Eating healthier doesn’t mean giving up your favorite foods or sacrificing flavor. Making smart substitutions when cooking can help maintain a healthy heart and even establish long-term lifestyle changes, and it’s easier than many may think.
Registered and licensed dietitian Ashli Davenport, who sees clients at The Fort Worth Club in downtown Fort Worth, says people often believe cooking healthier means a total change in the ingredients they use, but that’s not the reality.
“There are tons of food swaps that help keep the flavor, but with fewer calories and more nutrients,” Davenport says. “Just by swapping out ingredients, you can take your favorite recipes and turn them into healthy, nutritious meals.”
That means having cake – perhaps baked with applesauce instead of butter – and eating it, too.
Here are nine heart-healthy food substitutions recommended by the American Heart Association and the Mayo Clinic. Davenport says there’s no pressure to make multiple changes all at once. Experiment with a few options and make changes gradually, especially if cooking for a family.
“You’re better off going slow – learning to make one healthy tweak at a time – so that these small changes turn into permanent habits,” Davenport says. “It may be tough at first to forego some of your favorite ingredients, but over time your taste buds will adjust.”
Whole wheat flour
for white flour
Whole grains in whole-wheat products are more fibrous than their white counterparts, therefore more likely to keep you full throughout the day. Check if recipe ratios need to be adjusted, although whole-wheat options are more readily available at the grocery store. If cooking for the family, try mixing whole-wheat with white flour first to get them acclimated.
for butter or sugar
Reduce the amount of saturated fat by subbing fiber-filled unsweetened applesauce for butter in baking. Davenport says using applesauce in place of sugar can give the desired sweet taste without the extra calories. “One cup of applesauce contains only about 100 calories, while a cup of sugar contains over 700 calories,” she says.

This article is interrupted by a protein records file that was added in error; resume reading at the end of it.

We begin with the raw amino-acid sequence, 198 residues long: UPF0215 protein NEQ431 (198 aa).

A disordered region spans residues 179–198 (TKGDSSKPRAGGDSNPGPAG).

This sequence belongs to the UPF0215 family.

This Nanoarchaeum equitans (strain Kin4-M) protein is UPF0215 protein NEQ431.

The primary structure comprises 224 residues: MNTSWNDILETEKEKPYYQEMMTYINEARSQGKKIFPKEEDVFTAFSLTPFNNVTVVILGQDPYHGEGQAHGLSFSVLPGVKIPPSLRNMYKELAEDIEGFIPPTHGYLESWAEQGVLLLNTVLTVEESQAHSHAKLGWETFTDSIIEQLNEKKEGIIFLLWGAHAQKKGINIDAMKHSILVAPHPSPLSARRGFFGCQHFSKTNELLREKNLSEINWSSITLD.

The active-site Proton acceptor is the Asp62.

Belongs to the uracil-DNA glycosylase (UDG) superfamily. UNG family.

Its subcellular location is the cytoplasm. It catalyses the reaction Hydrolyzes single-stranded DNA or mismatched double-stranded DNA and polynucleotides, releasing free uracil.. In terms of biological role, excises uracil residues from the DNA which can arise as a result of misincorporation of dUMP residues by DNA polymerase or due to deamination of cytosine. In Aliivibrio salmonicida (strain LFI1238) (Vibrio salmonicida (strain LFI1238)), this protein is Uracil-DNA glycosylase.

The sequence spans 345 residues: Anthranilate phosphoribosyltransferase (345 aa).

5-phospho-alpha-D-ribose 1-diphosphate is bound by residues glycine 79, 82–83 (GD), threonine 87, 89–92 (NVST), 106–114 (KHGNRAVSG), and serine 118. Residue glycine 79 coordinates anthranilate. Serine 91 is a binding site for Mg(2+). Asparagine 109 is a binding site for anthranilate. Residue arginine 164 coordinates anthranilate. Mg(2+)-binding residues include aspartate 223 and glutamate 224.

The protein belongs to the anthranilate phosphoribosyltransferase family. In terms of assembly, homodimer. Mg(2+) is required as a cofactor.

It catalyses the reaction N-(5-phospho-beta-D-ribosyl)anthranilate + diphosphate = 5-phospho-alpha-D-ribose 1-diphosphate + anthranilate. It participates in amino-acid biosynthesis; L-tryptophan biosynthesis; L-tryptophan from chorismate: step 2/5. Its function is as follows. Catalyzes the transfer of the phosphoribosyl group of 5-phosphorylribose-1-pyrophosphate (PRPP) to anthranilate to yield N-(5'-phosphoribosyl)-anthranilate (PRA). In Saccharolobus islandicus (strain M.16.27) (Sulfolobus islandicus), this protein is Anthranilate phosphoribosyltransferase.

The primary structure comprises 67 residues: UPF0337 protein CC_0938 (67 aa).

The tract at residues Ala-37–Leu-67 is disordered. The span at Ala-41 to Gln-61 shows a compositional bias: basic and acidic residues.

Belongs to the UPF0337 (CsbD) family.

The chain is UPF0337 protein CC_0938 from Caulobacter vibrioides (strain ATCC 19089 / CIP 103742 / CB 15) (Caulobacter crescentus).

for sour cream
Simply squeeze a little lemon into Greek yogurt, stir and serve in place of sour cream to sneak digestion-aiding probiotics into meals.
Avocado for cheese or mayonnaise on a sandwich
Avocados are full of good polyunsaturated fats than can, when eaten in moderation, help reduce bad cholesterol levels and lower the risk of heart disease and stroke, according the American Heart Association. Try subbing creamy avocados for high-calorie spreads like cheese and mayonnaise. “The creaminess and subtle flavor of the avocado lends itself well to the texture of a variety of foods,” Davenport says. “I’ve used avocado in both tuna salad and even fudge brownies.”
Extra virgin olive oil
for butter and salad dressing
Use high-quality extra virgin olive, which has antioxidants, in place of butter for sauteing or whisked with lemon juice or vinegar along with salt and pepper for
a healthier salad dressing.
Ground turkey for ground beef
According to the American Heart Association, reducing the consumption of red meat is a big step in reducing the chance or recurrence of heart disease. Try ground turkey in chili, spaghetti sauce, tacos and burgers.
Fresh or dried herbs
for seasoning salt
If seeking to reduce sodium intake, herbs provide endless opportunities to enhance flavor. Many seasoning salts contain high levels of sodium along with MSG, or monosodium glutamate, which has been reported to cause reactions like headaches, chest pain, nausea and even heart palpitations. Try herbs like rosemary, oregano, basil and thyme to season meals.
Dark leafy greens
for iceberg and romaine
“Salads are a great way to pack in nutrients, but some salads are better than others,” Davenport says. “Iceberg lettuce has very little nutritional value whereas dark leafy greens – like spinach, kale, arugula and turnip greens – are loaded with countless nutritional benefits. When in doubt, choose the darker lettuce. The deeper in color it is, the more nutritious it is.”
Skim milk for whole milk
For daily milk drinkers, sub skim or reduced fat milk for whole milk. Also consider trying almond or coconut milk, but watch out for brands with hidden added sugars.
Pureed fruit for syrup
Applesauce, pureed pineapples, berries and bananas can be used in place of syrup to sweeten pancakes, waffles, oatmeal and any other dish calling for drizzles of high-calorie syrup, which is often made with artificial ingredients.
for whole eggs
If looking to cut cholesterol intake, using egg whites is an easy way to do so without cutting out eggs altogether. Buying cartons of egg whites makes for easy omelets, egg scrambles and baking
Rolled oats or crushed bran
cereal for breadcrumbs
Many store-bought breadcrumbs have a slew of processed ingredients, like high fructose corn syrup, hydrogenated oils and others almost impossible to pronounce. Simply using rolled oats or bran cereal will provide a high-fiber option without all of the junk.